The Guilt of Not Writing for a Long Time

In each of our lives there is something which is effortless, pure, and enjoyable. It is the thing which gives us real pleasure. When we are it, we are mindful and aware of our existence. It could be dancing, gardening, painting, reading, writing, or anything. We may name it ‘the calling’, ‘stress buster’, or whatever we wish. But the only truth is that it makes us forget the time and connect with our real self. For me, writing has always been one such thing, apart from reading and spending time in nature.

So the question comes is, does it really make any difference if you love reading but don’t read, love writing but don’t write, love dancing but don’t dance?

It doesn’t. Doesn’t make any difference to the world.

If you don’t read, or write, or dance, or paint, it hardly matters. The earth continues to revolve at the same speed as before.

So how does it makes any difference?
It makes difference to YOU.

It has been one & a half year since I last updated this blog. In the past also I’ve taken breaks from blogging. But at those times I had never forsaken my writing habit. I maintained a spiral journal in which I wrote frequently, if not daily. But this time it has been different. I did not write anything at all.
Guilty? Yes, highly!

Why?
Because due to change in work I had to part with my family. And the times have been challenging. Further, I chose the easiest option – not to write anything. Whereas the truth is that hard times provide that needed fuel on which the flame of our creativity feeds. I could have continued writing and put on paper my tough times, the lessons I’ve learnt, and the way I managed to go on. But I didn’t. And that is what hurts.

Nonetheless, times are still tough, though slightly improved with a tiny silver lining beginning to appear on the horizon. And I’ve dusted off my spiral journal, and I’m writing more religiously than ever before.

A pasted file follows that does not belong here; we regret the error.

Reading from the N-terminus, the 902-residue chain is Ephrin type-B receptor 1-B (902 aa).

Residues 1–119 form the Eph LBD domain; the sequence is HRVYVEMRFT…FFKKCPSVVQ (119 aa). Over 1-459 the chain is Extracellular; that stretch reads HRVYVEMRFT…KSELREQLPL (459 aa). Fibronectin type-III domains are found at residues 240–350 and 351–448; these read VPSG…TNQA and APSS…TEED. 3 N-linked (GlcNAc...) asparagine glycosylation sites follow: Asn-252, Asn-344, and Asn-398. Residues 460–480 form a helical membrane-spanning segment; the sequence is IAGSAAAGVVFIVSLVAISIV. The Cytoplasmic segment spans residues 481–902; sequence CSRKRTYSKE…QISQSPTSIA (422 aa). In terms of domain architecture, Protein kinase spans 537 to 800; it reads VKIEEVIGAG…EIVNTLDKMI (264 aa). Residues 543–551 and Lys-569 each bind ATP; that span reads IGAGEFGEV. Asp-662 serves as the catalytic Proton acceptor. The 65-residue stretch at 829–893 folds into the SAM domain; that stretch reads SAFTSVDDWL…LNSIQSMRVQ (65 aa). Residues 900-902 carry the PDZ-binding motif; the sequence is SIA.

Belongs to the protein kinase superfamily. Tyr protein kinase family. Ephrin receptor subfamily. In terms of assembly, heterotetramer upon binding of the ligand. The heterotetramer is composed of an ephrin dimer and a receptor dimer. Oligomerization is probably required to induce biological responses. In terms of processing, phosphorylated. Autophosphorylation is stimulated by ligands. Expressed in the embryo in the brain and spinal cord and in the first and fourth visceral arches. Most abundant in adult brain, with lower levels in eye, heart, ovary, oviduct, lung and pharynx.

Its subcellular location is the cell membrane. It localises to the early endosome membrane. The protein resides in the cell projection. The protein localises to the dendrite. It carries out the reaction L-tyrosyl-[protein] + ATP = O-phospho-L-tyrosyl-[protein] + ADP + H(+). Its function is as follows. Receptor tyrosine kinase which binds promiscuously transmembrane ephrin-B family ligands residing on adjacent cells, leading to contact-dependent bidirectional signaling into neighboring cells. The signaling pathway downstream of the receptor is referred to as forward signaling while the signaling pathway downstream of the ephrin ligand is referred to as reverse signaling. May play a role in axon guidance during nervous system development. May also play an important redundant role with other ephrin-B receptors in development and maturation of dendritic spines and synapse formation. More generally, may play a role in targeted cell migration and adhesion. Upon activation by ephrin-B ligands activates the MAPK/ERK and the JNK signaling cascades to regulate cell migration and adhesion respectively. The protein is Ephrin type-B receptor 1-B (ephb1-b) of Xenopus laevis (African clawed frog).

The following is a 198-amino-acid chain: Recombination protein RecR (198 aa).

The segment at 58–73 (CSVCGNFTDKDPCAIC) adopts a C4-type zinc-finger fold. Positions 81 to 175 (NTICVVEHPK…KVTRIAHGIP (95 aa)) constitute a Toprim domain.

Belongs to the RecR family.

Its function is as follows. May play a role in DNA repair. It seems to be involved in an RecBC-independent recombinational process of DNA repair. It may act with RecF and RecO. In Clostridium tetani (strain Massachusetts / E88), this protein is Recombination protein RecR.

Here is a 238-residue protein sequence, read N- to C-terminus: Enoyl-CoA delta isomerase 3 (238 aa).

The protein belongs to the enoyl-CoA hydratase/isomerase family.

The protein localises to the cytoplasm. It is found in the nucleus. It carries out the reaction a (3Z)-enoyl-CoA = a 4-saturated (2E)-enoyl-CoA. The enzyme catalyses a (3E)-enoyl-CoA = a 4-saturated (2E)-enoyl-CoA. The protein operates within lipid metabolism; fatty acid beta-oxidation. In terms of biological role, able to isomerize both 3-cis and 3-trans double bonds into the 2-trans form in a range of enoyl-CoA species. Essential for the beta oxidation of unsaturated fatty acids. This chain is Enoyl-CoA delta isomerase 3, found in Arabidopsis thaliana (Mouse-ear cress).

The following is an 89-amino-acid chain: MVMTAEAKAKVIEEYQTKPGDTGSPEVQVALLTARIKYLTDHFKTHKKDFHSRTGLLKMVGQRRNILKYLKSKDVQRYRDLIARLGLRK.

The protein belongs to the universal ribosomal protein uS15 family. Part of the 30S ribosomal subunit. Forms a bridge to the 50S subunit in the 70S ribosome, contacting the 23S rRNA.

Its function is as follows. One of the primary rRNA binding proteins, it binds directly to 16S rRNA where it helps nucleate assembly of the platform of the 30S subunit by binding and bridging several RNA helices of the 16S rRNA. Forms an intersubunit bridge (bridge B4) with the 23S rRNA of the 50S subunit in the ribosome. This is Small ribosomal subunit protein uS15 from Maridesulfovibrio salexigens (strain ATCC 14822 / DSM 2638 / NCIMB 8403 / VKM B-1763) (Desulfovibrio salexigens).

“If you stumble, make it part of the dance.” -Author Unknown

One thing I’ve realised is that writing is nothing more than pursuit of truth, your truth. I had a false notion that writing is about style & grammar. Writing is all about truth. And I think each one of us should write something everyday to find our truth, our meaning of existence. So, do write. Write few words a day, few sentences a week, few paragraphs a month. But those words, sentences or paragraphs should contain truth – your truth. That is all there is. May be this is what Hemingway also meant when he wrote:

“All you have to do is write one true sentence. Write the truest sentence that you know.”

See you in the next post. Till then, keep writing.

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A Typish Story

‘Hello, Uncle.’ I extended a greeting to the typist cum sales manager cum owner of a small document shop.

‘Haan. Hello!’ He replied while straightening his body on the tattered wooden chair he had been reclining after a lunch.

‘I’m looking for a typewriter,’ I asked. ‘Do you have one?’

‘A typewriter! Why do you require a typewriter?’

‘For typing, of course!’ I grinned.

‘See! Here!’ He tapped the keyboard of his computer and the dozing computer got back to life. ‘Does all, haan. Why would anyone still need a typewriter?’

I need a typewriter…

I need a typewriter because I’m fed up of sitting in front of a computer all day in the office.

I need a typewriter because when my family is asleep in the night, I want to creep into the next room and go rat-tat-tat, tat-tat, click! And see words forming on a paper.

I need a typewriter because I’m too lazy to write in a notebook and too fastidious to get distracted on a computer.

I need a typewriter for a better vocabulary.

I need a typewriter because then I’ll pause and think and type; rather than type, pause, think, delete, and retype – as in case of a computer.

I need a typewriter because words once typed are permanent.

I need a typewriter because hard drives are prone to errors, failures, and crashes.

I need a typewriter because it’s tangible and personal.

But, of course, I didn’t say any of this to the typist cum sales manager cum owner. Rather I said, ‘Anyways, thank you, uncle.’ And left the shop.

***

Meanwhile, here is what I found on youtube: a typewriter renaissance slowly picking up in few corners of the world. But would you prefer a typewriter to a laptop for writing?

The Devil won’t let me Sleep!

DevilI had been snoring pleasantly till that little devil – a house fly – came out of nowhere and started buzzing around my ear. The room was black, except for a filtered glow through the curtain by the window. And soon the devil landed on my nose and started singing: Hmmmm, Mmmmm, Nmnmnmmmm….

I jerked and turned and didn’t want to quit my warm quilt and my lazy slumber. I treated the fly as a harmless creature; the fly had a somewhat similar impression of me, too.